More Research Needed to Inform Social Protection policies and programmes in Africa

More Research Needed to Inform Social Protection policies and programmes in Africa

Social Protection (SP) is defined differently by different Social Protection actors such as the International Labour Organisation (ILO), UNICEF, the World Bank and the African Union, depending on their areas of emphasis, targeting methods, or outcomes sought. The African Platform for Social Protection (APSP) defines Social Protection as a set of policies and programmes designed and implemented by the state and other stakeholders to reduce poverty and vulnerability by cushioning people’s exposure to risks, and enhancing their capacity to protect themselves against shocks and interruption or loss of income, and promoting their ability to come out of poverty.

Background Since 2011, the APSP and its National Platforms worked closely with the national governments of various countries to develop SP policies and programmes. These included countries like Uganda, Liberia, Sierra Leone, Kenya, Malawi, Rwanda, Zimbabwe and Niger have developed Social Protection Policies or are at an advanced stage. The aim was to train and mentor various government and Civil Society Organizations’ staff on designing SP relevant policies. Part of the process also involved developing SP budget lines and costing them. During this period, APSP found out that there are very minimal reference materials on designing SP programmes and policies. Not many studies have been conducted on this front.

Approach and Results

The APSP provided information on Social Protection to National Platforms and other Social Protection stakeholders. The APSP served as a resource Centre for civil society, governments, development partners, research and academic institutions, providing regular information and evidence to support advocacy for Social Protection in Africa. The APSP in collaboration with National Platforms organized peer learning events in West, Southern, East and Central African Regions. At these events, experiences and best practices were shared. Each event had a different theme to help participants focus on emerging SP issues and learn how to include them in advocacy and practice. The APSP also undertook a study on Enhancing the Participation of CSOs in the fight to reduce poverty among the poor and vulnerable people in Africa as part of activities undertaken under the aegis of the AU Social Policy Framework. The study was conducted in Ghana, Rwanda and Kenya. The findings were presented at the Experts Meeting during the AU Conference of Ministers in Charge of Social Development held in Khartoum, Sudan.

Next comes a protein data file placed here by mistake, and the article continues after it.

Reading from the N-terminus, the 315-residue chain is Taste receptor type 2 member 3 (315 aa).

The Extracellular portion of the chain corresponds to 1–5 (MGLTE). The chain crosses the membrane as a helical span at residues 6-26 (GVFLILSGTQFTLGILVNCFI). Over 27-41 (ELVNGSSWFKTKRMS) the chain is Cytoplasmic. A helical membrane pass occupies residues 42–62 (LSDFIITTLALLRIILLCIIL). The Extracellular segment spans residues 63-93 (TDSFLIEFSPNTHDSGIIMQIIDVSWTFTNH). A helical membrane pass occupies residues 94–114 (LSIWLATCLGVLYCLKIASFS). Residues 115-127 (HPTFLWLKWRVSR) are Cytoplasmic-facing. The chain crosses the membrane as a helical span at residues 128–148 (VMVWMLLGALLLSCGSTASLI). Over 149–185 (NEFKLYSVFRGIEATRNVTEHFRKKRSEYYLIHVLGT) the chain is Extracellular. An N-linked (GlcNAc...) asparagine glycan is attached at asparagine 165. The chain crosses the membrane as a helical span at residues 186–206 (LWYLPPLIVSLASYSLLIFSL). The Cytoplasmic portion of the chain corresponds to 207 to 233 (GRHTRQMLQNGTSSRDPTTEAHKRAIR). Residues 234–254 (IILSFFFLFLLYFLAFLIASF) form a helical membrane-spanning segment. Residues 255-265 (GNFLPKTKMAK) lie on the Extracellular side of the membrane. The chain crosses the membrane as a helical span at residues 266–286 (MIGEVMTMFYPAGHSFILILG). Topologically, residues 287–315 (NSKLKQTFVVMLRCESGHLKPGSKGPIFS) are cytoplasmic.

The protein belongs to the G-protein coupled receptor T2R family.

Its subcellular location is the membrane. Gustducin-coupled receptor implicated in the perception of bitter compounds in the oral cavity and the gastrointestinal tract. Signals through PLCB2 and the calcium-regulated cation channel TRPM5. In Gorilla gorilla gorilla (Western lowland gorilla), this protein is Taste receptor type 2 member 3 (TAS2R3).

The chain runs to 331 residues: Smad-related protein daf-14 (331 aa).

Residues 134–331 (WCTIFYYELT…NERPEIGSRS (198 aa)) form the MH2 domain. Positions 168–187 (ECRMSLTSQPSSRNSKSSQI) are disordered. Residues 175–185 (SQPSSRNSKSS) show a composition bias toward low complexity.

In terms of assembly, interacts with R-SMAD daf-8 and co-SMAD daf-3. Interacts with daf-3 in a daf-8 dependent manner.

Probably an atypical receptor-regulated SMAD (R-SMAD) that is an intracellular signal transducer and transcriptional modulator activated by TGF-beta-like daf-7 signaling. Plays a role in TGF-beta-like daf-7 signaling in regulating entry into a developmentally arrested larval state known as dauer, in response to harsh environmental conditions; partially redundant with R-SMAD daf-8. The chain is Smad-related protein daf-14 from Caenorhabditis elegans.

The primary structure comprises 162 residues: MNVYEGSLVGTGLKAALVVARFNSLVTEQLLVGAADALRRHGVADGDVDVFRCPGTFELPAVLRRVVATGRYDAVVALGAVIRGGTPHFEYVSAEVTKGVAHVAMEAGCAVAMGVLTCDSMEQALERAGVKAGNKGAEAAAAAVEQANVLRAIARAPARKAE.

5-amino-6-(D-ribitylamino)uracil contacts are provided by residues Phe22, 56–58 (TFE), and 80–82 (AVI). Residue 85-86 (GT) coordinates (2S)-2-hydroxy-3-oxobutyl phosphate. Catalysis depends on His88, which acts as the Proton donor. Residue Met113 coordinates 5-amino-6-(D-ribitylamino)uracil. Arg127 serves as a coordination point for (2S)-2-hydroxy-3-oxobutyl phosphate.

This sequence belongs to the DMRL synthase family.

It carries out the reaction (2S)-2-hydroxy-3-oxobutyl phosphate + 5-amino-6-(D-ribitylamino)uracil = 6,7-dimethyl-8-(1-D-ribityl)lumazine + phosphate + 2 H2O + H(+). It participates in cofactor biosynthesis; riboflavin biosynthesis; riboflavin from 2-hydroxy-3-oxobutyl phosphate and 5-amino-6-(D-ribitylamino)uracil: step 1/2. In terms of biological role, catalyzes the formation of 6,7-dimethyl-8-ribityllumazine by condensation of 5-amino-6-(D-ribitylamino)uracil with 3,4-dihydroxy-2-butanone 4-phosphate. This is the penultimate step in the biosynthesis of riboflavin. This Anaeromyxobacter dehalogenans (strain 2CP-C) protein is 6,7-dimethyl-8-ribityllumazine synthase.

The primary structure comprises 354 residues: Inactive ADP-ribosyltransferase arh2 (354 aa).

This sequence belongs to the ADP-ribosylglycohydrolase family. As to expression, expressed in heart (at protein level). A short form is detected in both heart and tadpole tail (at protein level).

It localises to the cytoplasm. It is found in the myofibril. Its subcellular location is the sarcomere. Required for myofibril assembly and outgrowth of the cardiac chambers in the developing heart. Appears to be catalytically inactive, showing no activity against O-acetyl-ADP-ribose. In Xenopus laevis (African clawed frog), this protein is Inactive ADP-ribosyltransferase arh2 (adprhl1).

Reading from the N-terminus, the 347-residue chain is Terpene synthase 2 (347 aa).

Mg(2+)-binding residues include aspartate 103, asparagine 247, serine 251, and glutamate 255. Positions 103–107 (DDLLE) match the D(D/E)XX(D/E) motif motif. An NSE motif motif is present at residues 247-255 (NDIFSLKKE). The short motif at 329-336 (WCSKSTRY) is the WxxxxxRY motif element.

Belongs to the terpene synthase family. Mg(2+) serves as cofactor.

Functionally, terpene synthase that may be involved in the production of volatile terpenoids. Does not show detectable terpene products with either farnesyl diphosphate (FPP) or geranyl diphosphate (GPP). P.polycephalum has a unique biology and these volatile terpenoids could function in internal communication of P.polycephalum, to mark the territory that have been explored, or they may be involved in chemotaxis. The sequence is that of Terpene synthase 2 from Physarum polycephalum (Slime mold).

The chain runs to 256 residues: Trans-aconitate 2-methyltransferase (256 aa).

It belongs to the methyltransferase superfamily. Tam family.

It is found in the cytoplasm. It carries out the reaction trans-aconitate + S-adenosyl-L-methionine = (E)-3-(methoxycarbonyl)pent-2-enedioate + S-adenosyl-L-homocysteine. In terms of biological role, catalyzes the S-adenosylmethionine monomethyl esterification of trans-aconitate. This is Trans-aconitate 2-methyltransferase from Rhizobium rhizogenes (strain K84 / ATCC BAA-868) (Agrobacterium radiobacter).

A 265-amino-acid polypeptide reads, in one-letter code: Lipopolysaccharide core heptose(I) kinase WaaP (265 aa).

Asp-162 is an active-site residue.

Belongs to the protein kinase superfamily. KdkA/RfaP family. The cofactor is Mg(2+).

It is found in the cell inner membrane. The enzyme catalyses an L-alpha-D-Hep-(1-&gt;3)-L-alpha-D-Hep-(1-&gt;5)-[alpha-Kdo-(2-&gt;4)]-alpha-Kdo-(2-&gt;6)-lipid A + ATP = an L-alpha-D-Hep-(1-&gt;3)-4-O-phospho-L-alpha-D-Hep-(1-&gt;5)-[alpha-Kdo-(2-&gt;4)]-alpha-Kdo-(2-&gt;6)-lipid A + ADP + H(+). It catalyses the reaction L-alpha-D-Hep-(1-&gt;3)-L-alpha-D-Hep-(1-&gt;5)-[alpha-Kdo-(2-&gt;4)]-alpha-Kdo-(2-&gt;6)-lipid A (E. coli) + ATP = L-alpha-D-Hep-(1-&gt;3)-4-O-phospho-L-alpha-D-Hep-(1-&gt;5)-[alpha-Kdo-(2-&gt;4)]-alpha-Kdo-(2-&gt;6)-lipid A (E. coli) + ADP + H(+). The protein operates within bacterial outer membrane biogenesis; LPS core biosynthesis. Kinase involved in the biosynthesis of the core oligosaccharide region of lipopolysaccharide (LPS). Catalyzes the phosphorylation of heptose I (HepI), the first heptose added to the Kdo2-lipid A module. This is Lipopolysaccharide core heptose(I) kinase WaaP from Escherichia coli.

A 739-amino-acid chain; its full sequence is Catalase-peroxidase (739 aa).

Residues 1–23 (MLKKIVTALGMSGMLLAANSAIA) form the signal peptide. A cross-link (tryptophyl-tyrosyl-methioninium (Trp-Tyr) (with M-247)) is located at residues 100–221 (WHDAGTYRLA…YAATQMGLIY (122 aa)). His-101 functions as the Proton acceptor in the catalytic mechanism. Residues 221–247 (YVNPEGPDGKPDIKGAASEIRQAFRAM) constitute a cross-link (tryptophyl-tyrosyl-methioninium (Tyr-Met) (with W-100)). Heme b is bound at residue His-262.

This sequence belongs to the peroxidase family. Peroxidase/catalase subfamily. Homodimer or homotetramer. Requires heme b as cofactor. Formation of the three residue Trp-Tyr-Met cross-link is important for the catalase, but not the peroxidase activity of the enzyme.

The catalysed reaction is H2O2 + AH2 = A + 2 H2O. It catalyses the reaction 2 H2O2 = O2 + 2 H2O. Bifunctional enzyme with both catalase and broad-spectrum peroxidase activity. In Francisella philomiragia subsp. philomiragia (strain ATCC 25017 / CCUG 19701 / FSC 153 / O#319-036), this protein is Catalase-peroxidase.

Lessons Learnt

  • There is need to invest heavily on Social Protection research;
  • Governments and Civil Society Organizations should consider setting aside separate budgets for research in this area as well as set up specific research units;
    • Evidence from research strengthens the case for increased resource allocation in Social protection;
    • More studies on the role of social protection and impact on poverty reduction still required.


Even though there are programmes that exist on Social Protection and Poverty, there is
still very minimal research conducted in this area in Africa.

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